In August, the FBI’s counterterrorism division published a report warning law enforcement across the country of a new threat. It called the threat “Black Identity Extremism.”
In reality, there is no “Black Identity Extremist” movement, at least not one that goes by that name. It appears to be an invented label, Foreign Policy reported. The publication revealed the existence of the counterterrorism memo Friday and briefly posted the actual document on its website before removing it.
According to the FBI, “it is very likely some BIEs are influenced by a mix of anti-authoritarian, Moorish sovereign citizen ideology, and BIE ideology.”
The report found it “very likely” that the police killing of Ferguson, Missouri teenager Michael Brown — and the subsequent decision by a grand jury not to indict the officer responsible for his death — “spurred an increase in premeditated, retaliatory lethal violence against law enforcement and will very likely serve as justification for such violence.”
“[I]ncidents of alleged police abuse against African Americans since then have continued to feed the resurgence in ideologically motivated, violent criminal activity within the BIE movement,” the report said, referring to Michael Brown’s death.
Running 12 pages — including end notes and citations — the report included six examples of premeditated violence against police officers by black people judged to have been motivated by identity extremism.
“In all six targeted attacks since 2014,” the report said, “the FBI assesses it is very likely the BIE suspects acted in retaliation for perceived past police brutality.”
It noted: “Even though five of these attacks occurred following controversial police shooting of African Americans by white police officers, BIE targeting of officers was not, in every incident, based on their specific race.”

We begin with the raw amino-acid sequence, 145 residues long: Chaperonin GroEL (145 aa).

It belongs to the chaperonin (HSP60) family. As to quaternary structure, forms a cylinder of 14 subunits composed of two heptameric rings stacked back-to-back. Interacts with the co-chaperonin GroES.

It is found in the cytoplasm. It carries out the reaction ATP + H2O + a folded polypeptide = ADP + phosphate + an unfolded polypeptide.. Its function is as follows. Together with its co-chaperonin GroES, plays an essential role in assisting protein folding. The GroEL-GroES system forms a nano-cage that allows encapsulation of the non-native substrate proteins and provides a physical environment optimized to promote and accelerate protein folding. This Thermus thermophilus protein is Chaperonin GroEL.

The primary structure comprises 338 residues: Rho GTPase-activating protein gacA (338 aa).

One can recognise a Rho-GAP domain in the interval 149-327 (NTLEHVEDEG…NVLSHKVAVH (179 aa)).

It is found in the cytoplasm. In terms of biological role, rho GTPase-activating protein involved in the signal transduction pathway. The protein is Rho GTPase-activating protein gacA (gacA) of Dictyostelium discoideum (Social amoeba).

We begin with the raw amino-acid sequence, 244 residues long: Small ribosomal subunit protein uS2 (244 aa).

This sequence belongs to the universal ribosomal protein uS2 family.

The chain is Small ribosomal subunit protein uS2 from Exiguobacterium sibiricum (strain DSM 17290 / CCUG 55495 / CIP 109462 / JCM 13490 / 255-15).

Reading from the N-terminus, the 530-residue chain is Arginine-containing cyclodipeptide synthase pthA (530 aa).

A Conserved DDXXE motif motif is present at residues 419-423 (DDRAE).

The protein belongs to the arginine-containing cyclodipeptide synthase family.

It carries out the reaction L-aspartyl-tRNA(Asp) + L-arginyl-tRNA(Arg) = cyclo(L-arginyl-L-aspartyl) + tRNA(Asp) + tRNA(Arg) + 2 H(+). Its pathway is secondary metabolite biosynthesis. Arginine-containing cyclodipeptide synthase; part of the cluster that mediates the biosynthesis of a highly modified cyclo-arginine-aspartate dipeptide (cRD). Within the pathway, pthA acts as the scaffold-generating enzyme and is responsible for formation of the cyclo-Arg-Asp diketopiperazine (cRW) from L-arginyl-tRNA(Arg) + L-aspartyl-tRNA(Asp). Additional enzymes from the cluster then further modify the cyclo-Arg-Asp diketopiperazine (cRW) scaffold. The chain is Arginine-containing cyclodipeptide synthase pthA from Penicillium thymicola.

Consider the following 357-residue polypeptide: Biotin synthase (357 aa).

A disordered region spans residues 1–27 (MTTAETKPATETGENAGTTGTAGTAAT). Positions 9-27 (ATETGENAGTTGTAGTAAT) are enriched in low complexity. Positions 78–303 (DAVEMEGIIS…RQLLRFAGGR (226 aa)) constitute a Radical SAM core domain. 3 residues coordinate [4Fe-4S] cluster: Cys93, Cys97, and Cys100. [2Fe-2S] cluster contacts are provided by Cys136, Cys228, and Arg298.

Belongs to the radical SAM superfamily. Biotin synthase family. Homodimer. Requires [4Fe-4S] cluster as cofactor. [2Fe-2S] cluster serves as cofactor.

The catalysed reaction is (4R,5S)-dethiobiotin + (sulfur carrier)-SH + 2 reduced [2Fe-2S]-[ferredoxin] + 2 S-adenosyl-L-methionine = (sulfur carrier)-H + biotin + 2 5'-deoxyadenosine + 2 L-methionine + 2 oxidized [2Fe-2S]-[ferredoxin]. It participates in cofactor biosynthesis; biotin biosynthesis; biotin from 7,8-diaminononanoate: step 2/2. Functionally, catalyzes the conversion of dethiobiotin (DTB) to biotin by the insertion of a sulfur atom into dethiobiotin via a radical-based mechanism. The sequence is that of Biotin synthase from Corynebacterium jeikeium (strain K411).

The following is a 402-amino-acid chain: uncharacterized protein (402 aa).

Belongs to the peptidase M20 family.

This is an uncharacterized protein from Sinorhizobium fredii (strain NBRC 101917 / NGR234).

One individual profiled was Micah Johnson, who killed five police officers in a rampage in Dallas in July 2016, firing his first shots during a Black Lives Matter march. “[B]ased on Johnson’s journal writings and statements to police, he appeared to have been influenced by BIE ideology,” the report said.
The term “black identity extremists” doesn’t appear to have been used by counterterrorism officials before the FBI’s August report. The Virginia Department of Criminal Justice Services appears to have been one of the first organizations to employ the new term, in a course description flagged by Foreign Policy for the upcoming training event “Introduction to Domestic Extremism and Hate Groups.”
“Domestic extremist movements covered will include white supremacists/white nationalists, black identity extremists, anarchists, animal rights and eco-terrorists, anti-government and other radical separatists groups,” the course description read.
Counterterrorism and homeland security experts interviewed by Foreign Policy expressed skepticism at the new label.
Michael German, a former FBI agent turned Brennan Center fellow, said: “Basically, it’s black people who scare them.”